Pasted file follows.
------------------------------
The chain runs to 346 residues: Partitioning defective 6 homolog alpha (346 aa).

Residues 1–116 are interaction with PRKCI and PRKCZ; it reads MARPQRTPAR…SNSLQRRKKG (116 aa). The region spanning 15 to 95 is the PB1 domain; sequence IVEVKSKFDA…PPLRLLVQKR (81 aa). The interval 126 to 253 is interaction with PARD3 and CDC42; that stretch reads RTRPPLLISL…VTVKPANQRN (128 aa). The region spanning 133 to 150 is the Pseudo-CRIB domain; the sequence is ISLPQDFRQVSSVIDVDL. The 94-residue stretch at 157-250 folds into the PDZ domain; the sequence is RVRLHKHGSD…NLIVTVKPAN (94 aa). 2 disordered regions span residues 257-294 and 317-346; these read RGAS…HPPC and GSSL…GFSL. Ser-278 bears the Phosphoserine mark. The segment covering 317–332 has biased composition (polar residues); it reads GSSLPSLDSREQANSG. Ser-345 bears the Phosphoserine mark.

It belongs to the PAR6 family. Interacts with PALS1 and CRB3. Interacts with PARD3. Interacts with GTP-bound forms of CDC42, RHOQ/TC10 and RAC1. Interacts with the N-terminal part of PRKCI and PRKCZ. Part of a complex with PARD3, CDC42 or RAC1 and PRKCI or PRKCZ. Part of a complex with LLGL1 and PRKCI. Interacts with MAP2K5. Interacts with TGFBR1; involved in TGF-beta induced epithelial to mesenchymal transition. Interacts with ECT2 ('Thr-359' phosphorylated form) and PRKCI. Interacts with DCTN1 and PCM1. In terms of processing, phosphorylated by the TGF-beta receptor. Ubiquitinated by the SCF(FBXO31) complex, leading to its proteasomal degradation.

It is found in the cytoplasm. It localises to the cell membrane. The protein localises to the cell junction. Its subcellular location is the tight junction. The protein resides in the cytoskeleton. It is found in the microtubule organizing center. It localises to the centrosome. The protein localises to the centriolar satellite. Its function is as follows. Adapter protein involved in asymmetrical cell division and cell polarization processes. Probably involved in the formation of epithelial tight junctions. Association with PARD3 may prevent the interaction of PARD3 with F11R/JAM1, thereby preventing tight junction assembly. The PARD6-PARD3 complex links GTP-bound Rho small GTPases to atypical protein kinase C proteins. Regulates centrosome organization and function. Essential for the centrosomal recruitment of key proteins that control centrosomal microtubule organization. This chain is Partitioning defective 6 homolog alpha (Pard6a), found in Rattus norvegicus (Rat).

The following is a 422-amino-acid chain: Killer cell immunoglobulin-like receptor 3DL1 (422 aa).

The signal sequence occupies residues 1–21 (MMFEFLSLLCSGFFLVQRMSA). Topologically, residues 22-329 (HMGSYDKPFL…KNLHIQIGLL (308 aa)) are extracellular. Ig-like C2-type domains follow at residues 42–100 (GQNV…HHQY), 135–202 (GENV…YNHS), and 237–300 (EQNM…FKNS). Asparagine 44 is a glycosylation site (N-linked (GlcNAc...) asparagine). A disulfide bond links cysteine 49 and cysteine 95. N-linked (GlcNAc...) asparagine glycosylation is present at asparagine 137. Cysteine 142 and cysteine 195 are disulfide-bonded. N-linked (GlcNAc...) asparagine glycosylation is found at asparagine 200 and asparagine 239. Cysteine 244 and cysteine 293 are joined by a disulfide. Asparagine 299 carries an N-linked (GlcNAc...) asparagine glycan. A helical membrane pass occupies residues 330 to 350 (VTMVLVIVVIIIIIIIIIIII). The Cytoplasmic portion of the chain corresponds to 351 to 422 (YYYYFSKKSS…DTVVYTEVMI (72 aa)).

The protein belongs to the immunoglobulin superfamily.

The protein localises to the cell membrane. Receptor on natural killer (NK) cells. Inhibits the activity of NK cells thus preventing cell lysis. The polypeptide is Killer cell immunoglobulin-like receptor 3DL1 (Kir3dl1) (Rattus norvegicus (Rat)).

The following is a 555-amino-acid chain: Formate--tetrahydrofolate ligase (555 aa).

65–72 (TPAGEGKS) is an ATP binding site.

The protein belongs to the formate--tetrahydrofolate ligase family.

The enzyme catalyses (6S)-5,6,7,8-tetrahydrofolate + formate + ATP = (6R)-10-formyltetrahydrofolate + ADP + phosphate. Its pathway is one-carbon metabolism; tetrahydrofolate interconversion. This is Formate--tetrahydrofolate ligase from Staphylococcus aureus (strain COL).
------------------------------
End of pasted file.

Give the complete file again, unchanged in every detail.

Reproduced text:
The chain runs to 346 residues: Partitioning defective 6 homolog alpha (346 aa).

Residues 1–116 are interaction with PRKCI and PRKCZ; it reads MARPQRTPAR…SNSLQRRKKG (116 aa). The region spanning 15 to 95 is the PB1 domain; sequence IVEVKSKFDA…PPLRLLVQKR (81 aa). The interval 126 to 253 is interaction with PARD3 and CDC42; that stretch reads RTRPPLLISL…VTVKPANQRN (128 aa). The region spanning 133 to 150 is the Pseudo-CRIB domain; the sequence is ISLPQDFRQVSSVIDVDL. The 94-residue stretch at 157-250 folds into the PDZ domain; the sequence is RVRLHKHGSD…NLIVTVKPAN (94 aa). 2 disordered regions span residues 257-294 and 317-346; these read RGAS…HPPC and GSSL…GFSL. Ser-278 bears the Phosphoserine mark. The segment covering 317–332 has biased composition (polar residues); it reads GSSLPSLDSREQANSG. Ser-345 bears the Phosphoserine mark.

It belongs to the PAR6 family. Interacts with PALS1 and CRB3. Interacts with PARD3. Interacts with GTP-bound forms of CDC42, RHOQ/TC10 and RAC1. Interacts with the N-terminal part of PRKCI and PRKCZ. Part of a complex with PARD3, CDC42 or RAC1 and PRKCI or PRKCZ. Part of a complex with LLGL1 and PRKCI. Interacts with MAP2K5. Interacts with TGFBR1; involved in TGF-beta induced epithelial to mesenchymal transition. Interacts with ECT2 ('Thr-359' phosphorylated form) and PRKCI. Interacts with DCTN1 and PCM1. In terms of processing, phosphorylated by the TGF-beta receptor. Ubiquitinated by the SCF(FBXO31) complex, leading to its proteasomal degradation.

It is found in the cytoplasm. It localises to the cell membrane. The protein localises to the cell junction. Its subcellular location is the tight junction. The protein resides in the cytoskeleton. It is found in the microtubule organizing center. It localises to the centrosome. The protein localises to the centriolar satellite. Its function is as follows. Adapter protein involved in asymmetrical cell division and cell polarization processes. Probably involved in the formation of epithelial tight junctions. Association with PARD3 may prevent the interaction of PARD3 with F11R/JAM1, thereby preventing tight junction assembly. The PARD6-PARD3 complex links GTP-bound Rho small GTPases to atypical protein kinase C proteins. Regulates centrosome organization and function. Essential for the centrosomal recruitment of key proteins that control centrosomal microtubule organization. This chain is Partitioning defective 6 homolog alpha (Pard6a), found in Rattus norvegicus (Rat).

The following is a 422-amino-acid chain: Killer cell immunoglobulin-like receptor 3DL1 (422 aa).

The signal sequence occupies residues 1–21 (MMFEFLSLLCSGFFLVQRMSA). Topologically, residues 22-329 (HMGSYDKPFL…KNLHIQIGLL (308 aa)) are extracellular. Ig-like C2-type domains follow at residues 42–100 (GQNV…HHQY), 135–202 (GENV…YNHS), and 237–300 (EQNM…FKNS). Asparagine 44 is a glycosylation site (N-linked (GlcNAc...) asparagine). A disulfide bond links cysteine 49 and cysteine 95. N-linked (GlcNAc...) asparagine glycosylation is present at asparagine 137. Cysteine 142 and cysteine 195 are disulfide-bonded. N-linked (GlcNAc...) asparagine glycosylation is found at asparagine 200 and asparagine 239. Cysteine 244 and cysteine 293 are joined by a disulfide. Asparagine 299 carries an N-linked (GlcNAc...) asparagine glycan. A helical membrane pass occupies residues 330 to 350 (VTMVLVIVVIIIIIIIIIIII). The Cytoplasmic portion of the chain corresponds to 351 to 422 (YYYYFSKKSS…DTVVYTEVMI (72 aa)).

The protein belongs to the immunoglobulin superfamily.

The protein localises to the cell membrane. Receptor on natural killer (NK) cells. Inhibits the activity of NK cells thus preventing cell lysis. The polypeptide is Killer cell immunoglobulin-like receptor 3DL1 (Kir3dl1) (Rattus norvegicus (Rat)).

The following is a 555-amino-acid chain: Formate--tetrahydrofolate ligase (555 aa).

65–72 (TPAGEGKS) is an ATP binding site.

The protein belongs to the formate--tetrahydrofolate ligase family.

The enzyme catalyses (6S)-5,6,7,8-tetrahydrofolate + formate + ATP = (6R)-10-formyltetrahydrofolate + ADP + phosphate. Its pathway is one-carbon metabolism; tetrahydrofolate interconversion. This is Formate--tetrahydrofolate ligase from Staphylococcus aureus (strain COL).